A Georgia man is breaking his silence after 30 years, following claims a scoutmaster sexually assaulted him. According to a lawsuit, 47-year-old by Rob Lawson claims former Scoutmaster, Fleming Weaver, sexually assaulted him as a teen.
Lawson says it happened during a trip in 1985 at Camp Rainey Mountain inside the Chattahoochee National Forest. He was 15-years-old at the time. The trip was called “The Ordeal.” It was a camping excursion to earn the Order of the Arrow status, an elite group of Scouts.
“I can particularly remember him coming around asking me how I was feeling,” Lawson recalled of that day. While the rest of his troop stayed near a campfire, Weaver allegedly lead the Gainesville resident to another part of the campsite.
“He said, why don’t we go in your tent and let me check you out," Lawson recounted. “From in there, it was….what he did was sexual assault. Yeah, he assaulted me.”
“During the process, I was like, 'Why are you doing this,'" Lawson remembers asking. "He -- he’s just like -- 'Do it,' and he got really angry." Based on the experience, Lawson believes it wasn’t Weaver’s first time.
Weaver never faced criminal charges for the alleged rape, but Lawson was correct that Weaver had sexually assaulted boys before.
According to 1995 Hall County Sheriff interview transcripts, Weaver admitted to sexually abusing other Scouts in the early 1980s.
In one transcript, the investigator asked Weaver, “How many would you say of these kids were abused by you?” Weaver replied, “I’d say five or six at least.”
Weaver later explained to the investigator, “I realize what I did is a heinous thing…and I was sick…and I have sought counseling.”
Weaver claims he stopped abusing boys in 1981.
Through his attorney, Weaver declined to be interviewed for this story and denies Lawson’s claims.
Despite admitting to sexually assaulting Boy Scouts, Weaver, now 83, never faced criminal charges because the statute of limitations at the time had run out.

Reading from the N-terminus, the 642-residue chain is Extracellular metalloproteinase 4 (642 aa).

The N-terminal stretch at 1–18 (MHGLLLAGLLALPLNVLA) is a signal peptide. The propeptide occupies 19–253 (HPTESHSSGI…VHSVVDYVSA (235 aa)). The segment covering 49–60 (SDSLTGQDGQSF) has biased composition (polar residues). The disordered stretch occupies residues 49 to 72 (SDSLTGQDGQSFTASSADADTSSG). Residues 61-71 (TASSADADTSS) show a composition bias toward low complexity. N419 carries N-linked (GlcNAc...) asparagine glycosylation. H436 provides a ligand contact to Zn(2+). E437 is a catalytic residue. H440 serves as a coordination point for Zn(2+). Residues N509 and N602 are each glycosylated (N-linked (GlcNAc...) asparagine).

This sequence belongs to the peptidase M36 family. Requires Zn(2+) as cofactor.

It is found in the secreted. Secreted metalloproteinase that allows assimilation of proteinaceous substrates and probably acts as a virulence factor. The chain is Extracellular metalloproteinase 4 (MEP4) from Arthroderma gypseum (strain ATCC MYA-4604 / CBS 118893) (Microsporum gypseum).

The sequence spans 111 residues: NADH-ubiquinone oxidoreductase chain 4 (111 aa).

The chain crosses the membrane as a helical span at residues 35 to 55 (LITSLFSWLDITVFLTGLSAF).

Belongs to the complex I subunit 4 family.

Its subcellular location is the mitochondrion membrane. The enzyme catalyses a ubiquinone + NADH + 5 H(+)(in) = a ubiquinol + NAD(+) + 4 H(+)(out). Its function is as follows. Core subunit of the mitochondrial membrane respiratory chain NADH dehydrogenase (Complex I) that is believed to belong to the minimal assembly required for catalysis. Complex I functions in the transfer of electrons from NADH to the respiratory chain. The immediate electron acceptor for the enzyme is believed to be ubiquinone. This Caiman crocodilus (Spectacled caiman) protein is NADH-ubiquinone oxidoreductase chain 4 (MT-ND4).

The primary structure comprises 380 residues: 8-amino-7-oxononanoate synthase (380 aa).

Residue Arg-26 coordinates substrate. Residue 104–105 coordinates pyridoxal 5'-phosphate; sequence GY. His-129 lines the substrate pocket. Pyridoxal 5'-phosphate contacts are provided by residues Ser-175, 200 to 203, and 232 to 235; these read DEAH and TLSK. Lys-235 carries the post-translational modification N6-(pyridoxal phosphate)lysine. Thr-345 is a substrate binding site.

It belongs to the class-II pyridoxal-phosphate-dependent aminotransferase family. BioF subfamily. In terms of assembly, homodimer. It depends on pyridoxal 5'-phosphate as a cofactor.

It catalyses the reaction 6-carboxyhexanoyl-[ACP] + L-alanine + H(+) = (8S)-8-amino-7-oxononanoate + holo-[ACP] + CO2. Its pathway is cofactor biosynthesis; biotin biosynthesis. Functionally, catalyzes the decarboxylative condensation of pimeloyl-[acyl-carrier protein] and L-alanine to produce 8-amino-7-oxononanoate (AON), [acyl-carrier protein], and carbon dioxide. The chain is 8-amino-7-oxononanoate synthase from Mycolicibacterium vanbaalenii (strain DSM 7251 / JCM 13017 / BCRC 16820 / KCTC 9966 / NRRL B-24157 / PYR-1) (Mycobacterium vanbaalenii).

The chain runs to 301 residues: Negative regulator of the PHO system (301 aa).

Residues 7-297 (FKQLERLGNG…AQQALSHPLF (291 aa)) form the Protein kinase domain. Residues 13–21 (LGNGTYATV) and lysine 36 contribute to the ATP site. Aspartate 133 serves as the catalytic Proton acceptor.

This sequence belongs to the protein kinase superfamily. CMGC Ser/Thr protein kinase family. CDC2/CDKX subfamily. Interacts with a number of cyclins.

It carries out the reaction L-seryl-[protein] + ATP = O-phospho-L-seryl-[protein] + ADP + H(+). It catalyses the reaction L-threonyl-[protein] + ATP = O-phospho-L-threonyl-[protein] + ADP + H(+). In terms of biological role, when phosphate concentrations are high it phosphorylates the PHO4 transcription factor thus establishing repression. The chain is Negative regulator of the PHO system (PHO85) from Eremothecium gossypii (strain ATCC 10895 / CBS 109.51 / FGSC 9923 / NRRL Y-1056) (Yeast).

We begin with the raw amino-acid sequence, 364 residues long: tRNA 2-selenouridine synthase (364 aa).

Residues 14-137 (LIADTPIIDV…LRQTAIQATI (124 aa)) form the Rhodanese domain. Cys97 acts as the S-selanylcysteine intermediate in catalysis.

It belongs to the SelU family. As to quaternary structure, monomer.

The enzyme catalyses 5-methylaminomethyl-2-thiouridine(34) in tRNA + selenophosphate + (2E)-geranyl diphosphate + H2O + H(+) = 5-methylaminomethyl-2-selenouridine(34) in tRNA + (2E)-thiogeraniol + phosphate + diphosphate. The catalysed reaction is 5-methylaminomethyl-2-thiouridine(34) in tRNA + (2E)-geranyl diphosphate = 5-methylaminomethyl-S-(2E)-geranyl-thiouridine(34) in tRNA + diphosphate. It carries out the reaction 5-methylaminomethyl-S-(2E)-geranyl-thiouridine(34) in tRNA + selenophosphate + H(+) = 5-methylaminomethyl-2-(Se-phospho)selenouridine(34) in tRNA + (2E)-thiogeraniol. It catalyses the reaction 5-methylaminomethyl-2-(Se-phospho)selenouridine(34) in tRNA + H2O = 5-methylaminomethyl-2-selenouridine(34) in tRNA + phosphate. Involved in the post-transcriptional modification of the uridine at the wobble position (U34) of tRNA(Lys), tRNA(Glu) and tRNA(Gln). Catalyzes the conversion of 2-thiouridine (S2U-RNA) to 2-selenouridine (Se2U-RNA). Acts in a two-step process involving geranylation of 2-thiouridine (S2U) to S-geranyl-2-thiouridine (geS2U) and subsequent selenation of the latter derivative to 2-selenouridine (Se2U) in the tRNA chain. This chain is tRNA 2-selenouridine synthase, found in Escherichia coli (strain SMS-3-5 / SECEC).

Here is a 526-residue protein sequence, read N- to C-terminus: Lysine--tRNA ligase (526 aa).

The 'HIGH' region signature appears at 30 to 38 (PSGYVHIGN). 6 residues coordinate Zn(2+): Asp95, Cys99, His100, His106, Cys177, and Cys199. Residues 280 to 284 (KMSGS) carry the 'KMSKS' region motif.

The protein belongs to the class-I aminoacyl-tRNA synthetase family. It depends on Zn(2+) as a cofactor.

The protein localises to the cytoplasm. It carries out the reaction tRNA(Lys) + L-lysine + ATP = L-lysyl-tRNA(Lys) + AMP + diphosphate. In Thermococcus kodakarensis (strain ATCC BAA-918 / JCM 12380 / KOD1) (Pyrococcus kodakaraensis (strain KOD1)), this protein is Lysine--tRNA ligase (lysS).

Natalie Woodward is Lawson’s attorney. “The only way to affect change in these organizations is to bring it to light that’s why I thought it was an important case, maybe the most important case of my career,” said Woodward.
Lawson’s lawsuit also claims the Boy Scout leadership knew Weaver abused children in the past, but allowed him to stay in the organization for years – knowingly putting Lawson and other scouts in danger.
"In 1995 we learned a local volunteer had been made aware of allegations of abuse in 1981. However, all information gathered to date indicates neither the local council nor the BSA were ever notified of these allegations. Upon learning of reports of abuse in 1995, we took immediate action to prohibit the abuser from any future participation in Scouting."
“The BSA offers assistance with counseling to any Scout, former Scout, or the family member of any Scout who suffered abuse during their time in Scouting. The BSA has a toll-free help line (855-295-1531) and email contact address (firstname.lastname@example.org) for these sensitive matters.”
Time Running Out
While Weaver may never face criminal charges, victims of child sexual assault in Georgia can sue their alleged rapists under a Georgia state law called the Hidden Predator Act. But, time is running out for victims. The law expires July 1, 2017.
Lawson hoped by speaking out, he could compel other victims of child sexual assault to come forward. He still struggles with post-traumatic stress disorder and he doesn’t want others to go through the pain of hiding a secret as he did.
“I feel like somebody had to speak out,” said Lawson.